By Joe Rutherford/NEMS Daily Journal
Cuts totaling $38 billion in the 2011 budget passed last week by Congress include reductions in many federal agency programs important in Mississippi, but so far little is known about the effect on the state.
First District Rep. Alan Nunnelee said Wednesday he does not know the specifics of funding cuts for agencies like the Federal Highway Administration because decisions on spending will be made at the departmental level in Washington.
Nunnelee’s views were echoed by Sen. Thad Cochran and a spokesman for Sen. Roger Wicker.
Nunnelee, Wicker and Cochran, all Republicans, each voted for the cuts, which were part of a bill funding the federal government for the rest of fiscal year 2011, which ends Sept. 30.
Wicker, after passage, said the vote represented a “start to putting our country back on a fiscally responsible path, but deeper cuts in the coming months will be necessary. … We must quit spending money that we do not have.”
Wicker communications director Rick Curtsinger said this week the impact in Mississippi won’t be known until decisions are made beyond Congress.
Cuts passed reduce spending for agriculture, transportation, the Interior Department and other agencies with a major presence and payroll in Mississippi.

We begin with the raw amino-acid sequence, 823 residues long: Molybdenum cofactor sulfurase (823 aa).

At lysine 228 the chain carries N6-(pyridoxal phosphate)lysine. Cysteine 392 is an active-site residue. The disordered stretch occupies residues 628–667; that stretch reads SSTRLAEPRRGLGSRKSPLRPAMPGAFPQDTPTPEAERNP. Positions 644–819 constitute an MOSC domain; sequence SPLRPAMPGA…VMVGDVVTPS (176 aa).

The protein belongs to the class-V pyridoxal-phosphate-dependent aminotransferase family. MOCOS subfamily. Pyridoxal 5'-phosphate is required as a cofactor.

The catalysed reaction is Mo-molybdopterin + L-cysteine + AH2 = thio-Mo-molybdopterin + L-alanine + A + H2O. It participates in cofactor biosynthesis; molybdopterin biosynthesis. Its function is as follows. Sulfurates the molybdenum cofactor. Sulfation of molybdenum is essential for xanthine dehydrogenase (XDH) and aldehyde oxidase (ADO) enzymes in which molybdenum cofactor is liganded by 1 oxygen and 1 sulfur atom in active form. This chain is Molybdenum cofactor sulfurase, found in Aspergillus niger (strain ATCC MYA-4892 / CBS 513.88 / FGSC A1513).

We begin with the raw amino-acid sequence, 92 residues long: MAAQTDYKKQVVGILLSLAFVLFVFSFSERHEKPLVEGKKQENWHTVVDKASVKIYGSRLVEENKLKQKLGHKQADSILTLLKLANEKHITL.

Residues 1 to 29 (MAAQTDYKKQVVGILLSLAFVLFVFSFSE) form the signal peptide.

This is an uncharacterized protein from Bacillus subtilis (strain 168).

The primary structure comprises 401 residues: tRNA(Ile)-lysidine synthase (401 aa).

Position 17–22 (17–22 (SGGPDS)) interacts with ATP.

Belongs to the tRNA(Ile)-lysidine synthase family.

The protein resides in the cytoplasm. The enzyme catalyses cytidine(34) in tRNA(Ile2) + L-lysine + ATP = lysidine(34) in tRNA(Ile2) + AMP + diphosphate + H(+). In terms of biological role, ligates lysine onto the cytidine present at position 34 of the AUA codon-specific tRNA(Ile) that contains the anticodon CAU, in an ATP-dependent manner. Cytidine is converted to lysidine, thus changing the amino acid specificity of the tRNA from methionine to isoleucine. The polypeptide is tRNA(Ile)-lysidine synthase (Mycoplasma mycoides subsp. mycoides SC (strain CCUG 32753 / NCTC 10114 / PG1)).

Cochran, ranking member of the Senate Appropriations Committee, said in a statement, “Various federal agencies will now look at their budgets and decide where to implement these cuts. Projects and programs in Mississippi will be affected in some manner … I expect that Congress will exercise some oversight over how the agencies carry out congressional directives to reduce their budgets.
“Reducing discretionary spending must be part of a debt-reduction formula, but it cannot by itself be considered the primary factor for gaining control over the budget,” Cochran said.
Mississippi Northern District Transportation Commissioner Mike Tagert said Wednesday he has no information on how a reduction of $3.2 billion in highway construction contracting will affect Mississippi, if at all.
“Anything I could say at this point would be pure speculation,” Tagert commented.
The highway cuts included $620 million in previously approved transportation earmarks, the House Appropriations Committee reported in a news release.
Kyle Steward, executive director of external affairs at Mississippi State University, said the university has not determined the impacts.
“The short answer is we do not know yet,” Steward said.
The university is a major recipient of federal research funds in agriculture and the engineering sciences.
Contact Joe Rutherford at (662) 678-1597 or firstname.lastname@example.org.